Gender equality is top of the agenda for many companies, but it’s still early days for most, in terms of implementing strategies for improvement. On the back of research by Campaign Asia-Pacific and Kantar, the discussion focused on topics including adapting corporate culture, skills development and how to retain valuable team members.
Joanna Flint, country director of Google Singapore, said the company had “made strides” in acknowledging the existence of gender bias. But that was not enough to stop good talent from leaving, she noted.
Séverine Charbon, global chief talent officer of Publicis Media, said the only way for improvements to start was for the leader of a company to set an example.
“I am shocked to see the gaps in mindsets and behaviour,” she said, but added that — perhaps counter-intuitively — Asia seemed to be ahead of many other regions in supporting female professionals. While there were good structures in place, leaders still needed to commit to a “trackable, scaleable plan” for any meaningful steps forward, she said. “You can’t have different pockets of initiatives. Unless you have a consistent agenda and track it with leaders accountable to change it, it won’t happen.”
Flint later noted that “psychologically safe teams are the highest performing teams”, meaning that leaders cannot concentrate on results alone. “It’s a question of how you create a great place for people to work,” she said. “We have totally undervalued the criticality of great managers.”
You can’t force it
Supporting senior women in an organisation is essential, Ruth Stubbs, global president of iProspect, said. This creates role models, which in turn attracts more female talent into the business.
What inspires that support in the first place? From some perspectives, it’s not even really about gender. Gerry Boyle, CEO of Publicis Media, said it was simply about “doing the right thing to have the right talent base to deliver for clients”.
Charbon said part of the current problem stemmed from a failure to properly identify high potential talent for future leadership, regardless of gender, and this needed to become more rigorous.
Working towards gender parity is a starting point. “Once it seeps into the organisation, there’ll be wider inclusivity,” said Nick Waters, Asia-Pacific CEO of Dentsu Aegis Network.
Unconscious bias — that is, assumptions about gender roles and their effect on decision-making — was a major theme throughout Campaign360. “Unconscious-bias training is almost the key that starts to unlock everything else,” he said. “Once you’ve got awareness of the issue you can start to drive meaningful change.”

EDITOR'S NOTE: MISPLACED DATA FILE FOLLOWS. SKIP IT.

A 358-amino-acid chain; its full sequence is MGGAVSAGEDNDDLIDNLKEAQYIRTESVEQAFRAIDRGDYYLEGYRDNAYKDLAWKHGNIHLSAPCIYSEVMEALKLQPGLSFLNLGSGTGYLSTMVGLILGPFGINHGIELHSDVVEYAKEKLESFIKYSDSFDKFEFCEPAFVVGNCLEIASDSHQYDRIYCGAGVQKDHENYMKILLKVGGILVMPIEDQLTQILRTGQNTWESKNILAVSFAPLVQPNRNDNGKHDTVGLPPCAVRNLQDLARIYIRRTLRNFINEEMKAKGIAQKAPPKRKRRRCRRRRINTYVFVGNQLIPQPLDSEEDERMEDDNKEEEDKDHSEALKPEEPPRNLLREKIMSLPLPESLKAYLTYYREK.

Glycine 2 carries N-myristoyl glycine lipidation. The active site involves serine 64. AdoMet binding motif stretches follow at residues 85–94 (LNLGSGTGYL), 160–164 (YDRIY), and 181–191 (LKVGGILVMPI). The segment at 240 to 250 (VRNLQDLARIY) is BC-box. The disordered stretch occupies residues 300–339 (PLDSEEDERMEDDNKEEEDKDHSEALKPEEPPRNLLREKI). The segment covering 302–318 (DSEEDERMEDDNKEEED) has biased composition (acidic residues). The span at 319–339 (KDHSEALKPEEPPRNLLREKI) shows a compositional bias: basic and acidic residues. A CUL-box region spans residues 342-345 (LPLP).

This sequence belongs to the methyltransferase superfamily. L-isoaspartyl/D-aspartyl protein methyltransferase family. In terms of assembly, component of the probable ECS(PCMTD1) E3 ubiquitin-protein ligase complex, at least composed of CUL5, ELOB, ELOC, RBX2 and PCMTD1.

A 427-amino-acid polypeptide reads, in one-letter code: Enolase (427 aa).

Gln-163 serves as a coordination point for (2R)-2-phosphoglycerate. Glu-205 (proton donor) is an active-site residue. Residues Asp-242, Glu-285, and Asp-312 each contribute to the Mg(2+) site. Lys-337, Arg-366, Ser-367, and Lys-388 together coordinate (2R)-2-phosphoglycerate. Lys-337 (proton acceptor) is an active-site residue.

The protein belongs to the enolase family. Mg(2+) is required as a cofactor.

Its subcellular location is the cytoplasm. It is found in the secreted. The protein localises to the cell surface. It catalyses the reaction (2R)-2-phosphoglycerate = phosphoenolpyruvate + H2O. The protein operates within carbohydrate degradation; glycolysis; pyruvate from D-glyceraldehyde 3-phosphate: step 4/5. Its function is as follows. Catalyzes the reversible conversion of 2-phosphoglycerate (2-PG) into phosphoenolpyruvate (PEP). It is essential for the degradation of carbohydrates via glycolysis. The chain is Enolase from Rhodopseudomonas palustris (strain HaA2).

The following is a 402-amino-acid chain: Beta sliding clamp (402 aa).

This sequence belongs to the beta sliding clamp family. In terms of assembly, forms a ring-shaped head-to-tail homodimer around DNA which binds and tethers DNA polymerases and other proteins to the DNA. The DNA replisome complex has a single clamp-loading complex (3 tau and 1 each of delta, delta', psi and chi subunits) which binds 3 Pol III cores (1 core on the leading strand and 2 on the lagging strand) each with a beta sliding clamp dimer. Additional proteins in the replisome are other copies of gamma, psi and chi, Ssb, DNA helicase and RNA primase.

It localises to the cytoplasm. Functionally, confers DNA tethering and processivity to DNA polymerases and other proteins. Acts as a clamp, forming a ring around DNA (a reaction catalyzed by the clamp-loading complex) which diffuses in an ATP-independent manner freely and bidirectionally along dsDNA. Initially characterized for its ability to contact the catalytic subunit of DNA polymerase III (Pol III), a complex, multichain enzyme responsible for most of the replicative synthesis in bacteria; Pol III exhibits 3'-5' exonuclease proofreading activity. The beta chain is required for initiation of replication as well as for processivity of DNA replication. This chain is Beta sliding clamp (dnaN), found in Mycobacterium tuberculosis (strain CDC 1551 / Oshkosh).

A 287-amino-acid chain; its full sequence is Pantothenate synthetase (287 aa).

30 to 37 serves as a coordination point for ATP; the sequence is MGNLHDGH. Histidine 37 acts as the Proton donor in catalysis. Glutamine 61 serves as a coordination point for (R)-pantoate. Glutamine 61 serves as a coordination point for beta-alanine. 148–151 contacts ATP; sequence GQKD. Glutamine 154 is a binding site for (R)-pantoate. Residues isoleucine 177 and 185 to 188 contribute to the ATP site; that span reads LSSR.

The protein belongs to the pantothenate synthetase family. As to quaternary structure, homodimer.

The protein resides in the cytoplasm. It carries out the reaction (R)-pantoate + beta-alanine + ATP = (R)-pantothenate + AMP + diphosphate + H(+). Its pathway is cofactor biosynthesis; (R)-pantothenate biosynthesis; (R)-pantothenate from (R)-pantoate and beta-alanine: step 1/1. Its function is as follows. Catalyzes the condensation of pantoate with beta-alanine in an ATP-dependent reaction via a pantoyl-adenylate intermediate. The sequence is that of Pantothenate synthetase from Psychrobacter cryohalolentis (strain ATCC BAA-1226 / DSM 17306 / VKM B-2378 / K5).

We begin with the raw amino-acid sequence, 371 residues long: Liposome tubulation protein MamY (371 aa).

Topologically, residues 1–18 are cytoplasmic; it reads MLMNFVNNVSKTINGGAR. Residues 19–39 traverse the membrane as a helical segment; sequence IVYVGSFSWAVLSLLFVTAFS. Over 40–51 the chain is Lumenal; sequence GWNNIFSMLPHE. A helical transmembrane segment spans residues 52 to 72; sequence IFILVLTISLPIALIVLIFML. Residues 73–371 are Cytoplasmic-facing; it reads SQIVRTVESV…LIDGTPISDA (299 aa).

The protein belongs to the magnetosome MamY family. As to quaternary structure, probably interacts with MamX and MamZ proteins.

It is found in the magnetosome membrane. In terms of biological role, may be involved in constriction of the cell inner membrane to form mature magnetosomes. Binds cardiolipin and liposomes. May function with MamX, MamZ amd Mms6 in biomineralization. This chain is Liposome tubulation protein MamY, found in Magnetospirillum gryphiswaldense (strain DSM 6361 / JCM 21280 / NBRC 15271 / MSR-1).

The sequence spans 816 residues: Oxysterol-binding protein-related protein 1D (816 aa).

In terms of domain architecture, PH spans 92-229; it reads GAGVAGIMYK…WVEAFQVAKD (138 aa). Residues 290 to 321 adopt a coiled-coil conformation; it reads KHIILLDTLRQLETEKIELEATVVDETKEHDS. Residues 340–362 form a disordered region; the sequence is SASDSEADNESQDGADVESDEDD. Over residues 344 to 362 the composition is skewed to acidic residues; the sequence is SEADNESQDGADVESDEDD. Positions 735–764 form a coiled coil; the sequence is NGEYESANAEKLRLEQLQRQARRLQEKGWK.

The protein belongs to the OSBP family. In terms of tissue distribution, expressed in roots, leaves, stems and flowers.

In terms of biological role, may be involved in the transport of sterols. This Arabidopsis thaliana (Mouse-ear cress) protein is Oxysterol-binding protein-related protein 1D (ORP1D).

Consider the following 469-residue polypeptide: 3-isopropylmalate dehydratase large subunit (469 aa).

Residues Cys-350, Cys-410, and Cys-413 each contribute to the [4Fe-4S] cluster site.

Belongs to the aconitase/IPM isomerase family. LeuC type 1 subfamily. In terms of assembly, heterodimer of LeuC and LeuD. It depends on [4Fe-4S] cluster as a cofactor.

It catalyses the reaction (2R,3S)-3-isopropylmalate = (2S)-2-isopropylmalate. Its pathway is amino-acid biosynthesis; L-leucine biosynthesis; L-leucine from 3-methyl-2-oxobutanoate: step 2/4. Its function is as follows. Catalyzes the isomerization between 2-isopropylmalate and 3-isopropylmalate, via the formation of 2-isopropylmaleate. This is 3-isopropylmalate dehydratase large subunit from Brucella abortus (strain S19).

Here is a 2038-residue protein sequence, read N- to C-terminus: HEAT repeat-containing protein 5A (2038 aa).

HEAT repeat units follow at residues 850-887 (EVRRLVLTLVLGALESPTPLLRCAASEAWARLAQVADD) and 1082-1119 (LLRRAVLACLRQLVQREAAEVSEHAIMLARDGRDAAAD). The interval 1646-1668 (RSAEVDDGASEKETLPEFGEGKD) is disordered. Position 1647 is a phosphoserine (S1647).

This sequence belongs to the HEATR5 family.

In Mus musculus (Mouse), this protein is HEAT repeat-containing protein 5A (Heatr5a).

"Sometimes successful women are like tyrants. We need to build a culture of empathy."
“You should always start a relationship with trust, until it is abused.”
“Investing in someone ahead of the curve could be a risk … but it’s more effective than letting them go.”
“Teams that are psychologically safe are the highest performing teams.”
“Unconscious-bias training is the key that starts to unlock everything else.”
“A lot of this discussion is about right and wrong, not male and female.”
Numbers are good storytellers
At the moment, much of the discussion around gender equality is subjective. The industry needs to use data to make it as objective as possible, said Leigh Terry, regional CEO of IPG Mediabrands.
Cheuk Chiang, regional CEO of Omnicom Media Group, agreed with Stubbs’ earlier point that accountability was essential for progress. Because many leaders were not charged with raising gender equality, they had not paid attention to the numbers reflecting female leadership in their companies, Chiang said. “That first basic step is very important and holds the organisation accountable for how to grow talent and move forward. At a basic level, we’re not getting it right.”
He added that concrete numbers showing the impact of a more equal workforce on performance would also be a strong motivator. “If we had a quantifiable gauge, it would change the perspective for a lot of leaders,” he said. “We’re KPI-ed against growth and delivering fiscally for the organisation. But if we understood [through numbers] that our organisations are not as diverse as they should be, and so not as successful as they could be, wouldn’t that be a fantastic stat to hold us accountable?”
Boyle said it was easy to overcomplicate matters. “We should just look at the cost of female talent lost by our business and the cost of replacing it. You don’t need a grander reason … as to why this needs to be addressed.”
In terms of hiring, gender quotas don’t work, noted Vishnu Mohan, regional CEO of Havas Media. But the group agreed that setting targets for a more balanced workforce could be effective.
Flexibility builds sustainability
Working remotely is becoming a fact of life, and one that can make it possible for women to continue to work while raising a family. But acceptance of a flexible structure varies widely. Charbon noted that while working from home may be perfectly normal in the US, in France it signalled a lack of commitment.
In the end, it came down to trusting employees. “We need to instill a sense of responsibility and ownership … that you can do as well at home or on the road as in the office. You need to have autonomy to make decisions and I think that’s a significant cultural shift we need to make.”